3. Import data into tables

‘Delta’ Based Scripts

Screen shot of example delta patching list
A ‘delta’ based scripting system, operates by taking built version of a database and applying patches to bring a database up to date. In this type of script, one file shows changes to an item rather than describing item as an item. This means that often it is easier to find out the current structure of a table by checking database rather than reading through multiple files.

The process for re-building the database is:

  1. Remove database
  2. Build database by importing tables and data
  3. Apply patches up till the version needed
  4. Call scripts to create the other items – views, procedures, functions

Scripting Database Migration

‘Delta’ files work well for migration, as long as you keep record of the patches that have been applied to a database.

The process:

  1. Perform delta
  2. Drop other database items (view, procedures, functions)
  3. Build / create other database items

The advantages of using delta files are that they often provide a good description of the changes that have taken place in a table and often capture the intent of the changes as part of a database patch. Data processing and manipulation can take place on a patch by patch basis.

They are not always the best of solutions. They may increase the time taken for a development build of a project to re-build the database, as tables will be modified more than once.

Relying on this approach will also require developers to create ‘delta’ files when they want on the database. It is hard to judge whether this is a positive or negative change.

When using object based scripts for database migration, either a database difference script or a set of ‘delta’ files need to be generated. The problem with relying on a generated script that just compares the database structure is that the outputted migration script is usually too messy to read.

‘Delta’ files can be written by comparing the table differences using a version control system. Those files can either be written manually or by an automation process that can process the logs in the version control system. Both of these approaches often the require contact developer who made the change, in order to understand the intent of the change and whether any data processing is needed.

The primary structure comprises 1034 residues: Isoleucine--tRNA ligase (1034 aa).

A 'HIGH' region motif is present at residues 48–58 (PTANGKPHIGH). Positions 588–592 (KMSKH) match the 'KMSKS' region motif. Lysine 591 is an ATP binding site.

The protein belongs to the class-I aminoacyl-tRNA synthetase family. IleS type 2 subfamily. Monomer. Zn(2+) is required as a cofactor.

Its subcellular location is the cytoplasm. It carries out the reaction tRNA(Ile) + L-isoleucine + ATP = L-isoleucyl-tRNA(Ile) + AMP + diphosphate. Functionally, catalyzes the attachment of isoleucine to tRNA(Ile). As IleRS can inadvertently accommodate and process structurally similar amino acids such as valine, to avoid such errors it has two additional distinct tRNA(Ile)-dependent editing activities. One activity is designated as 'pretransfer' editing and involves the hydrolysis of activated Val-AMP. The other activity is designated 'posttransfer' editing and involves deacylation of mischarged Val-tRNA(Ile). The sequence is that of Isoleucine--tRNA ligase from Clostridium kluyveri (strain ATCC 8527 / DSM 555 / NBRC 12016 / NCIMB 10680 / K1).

The Current Migration Scheme

We use object based scripts to keep the barrier for database table changes to be low. Delta files are not automatically generated and require one or two individuals to write them. This does require chatting to other member of the development team to make sure the intent and data changes can be captured.

There are several scripts currently in use to aid the development of ‘delta’ files and to perform database migration. In this first case, there are tools to help perform operations such as add column, which cannot be performed in a single database command. There are scripts that allow test migrations to take place by retrieving and building an old version of a database and then running a set of patches.

There is also a tool called SQL Delta, which allows database structures and data to be compared for inconsistencies.

There is currently no script that handles the recreation of the functions, procedure, views, etc.

Where can we take this?

We need to change to way database migration takes place. The process for updating functions, procedures and views is currently a manual process involving dependencies on GUI. It should be appropriate to drop these items and create them new, since they contain no data.

It is worth considering if the generation of delta files and patches can be aided via an automated process that using a version control system to identify changes made. This may allow delta files to be grouped together when files are modifying same table.

There is no way to automate the testing of a migration easily with the scripts. We may need to look at making changes or additions to the test migration scripts to better support this.

Currently, we can use SQL Delta to some extent to aid testing by using it to compare structure and data differences.

This post is part of our team knowledge share presentations. To see a complete list of these sessions, please take a look at our knowledge sharing page.